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Phys 1830: Lecture 14

Phys 1830: Lecture 14

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Phys 1830: Lecture 14

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  1. Stephan’s Quintet Phys 1830: Lecture 14 J. English • Next Classes: • Image-making • Previous Classes: • Newtonian Gravity • tides • Interacting Galaxies • This Class: • Interacting Galaxies continued • Constant acceleration • Orbits and mass • Dark Matter • Einstein’s Gravity • Gravitational lensing. Take up tests at office hour Oct 21 or appointments at other times.

  2. Imaging Workshop coming up next Friday • Bring images you stretched OR from • http://www.physics.umanitoba.ca/~english/2013fallphys1830/bwimaging/ • I posted stretched images at website in case you didn’t stretch images. • work in teams again.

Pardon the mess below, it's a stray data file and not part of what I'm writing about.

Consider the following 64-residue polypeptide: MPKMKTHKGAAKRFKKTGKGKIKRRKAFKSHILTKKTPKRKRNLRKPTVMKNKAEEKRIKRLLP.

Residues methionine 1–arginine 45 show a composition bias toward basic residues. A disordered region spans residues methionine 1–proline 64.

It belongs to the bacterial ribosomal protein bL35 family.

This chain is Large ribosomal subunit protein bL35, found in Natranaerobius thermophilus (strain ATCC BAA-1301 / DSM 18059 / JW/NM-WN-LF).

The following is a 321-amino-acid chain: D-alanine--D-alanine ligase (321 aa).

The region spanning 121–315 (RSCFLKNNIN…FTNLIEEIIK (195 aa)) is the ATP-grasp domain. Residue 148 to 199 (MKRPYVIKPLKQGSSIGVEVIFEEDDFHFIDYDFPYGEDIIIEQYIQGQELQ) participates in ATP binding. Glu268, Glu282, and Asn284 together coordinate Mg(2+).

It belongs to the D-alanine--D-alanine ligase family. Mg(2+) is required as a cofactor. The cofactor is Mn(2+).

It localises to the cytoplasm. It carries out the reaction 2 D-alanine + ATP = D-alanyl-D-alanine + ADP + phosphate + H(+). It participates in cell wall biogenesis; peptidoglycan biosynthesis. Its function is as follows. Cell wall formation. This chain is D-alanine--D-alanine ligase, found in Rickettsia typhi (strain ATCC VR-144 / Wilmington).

3. Tidal Force Examples: Groups of Galaxies Image credit: J. English • Galaxies residing in groups also feel tidal forces.

  4. Tidal Force Examples: Groups of Galaxies – velocity fields J. English • 2 tidal arms in the upper galaxy – major merger. • One long arm to the left in the left galaxy – minor merger. • Cloud is likely to be tidal debris.

  5. Tidal Force Examples: Clusters of Galaxies • Groups which have hundreds to thousands of galaxies are called clusters. • Gravitas - http://www.galaxydynamics.org/ J. Dubinski

  6. Motion in a Gravitational Field Can we predict the velocity at which a planet orbits a star? Does a falling heavy object speed up compared to a falling light object? How do we know that there is Dark Matter?

  7. Combining Forces of Motion and Gravity: Constant Acceleration and • Force on an object due to orbital motion is equal to the force on object due to gravity. • mass of the smaller object cancels out.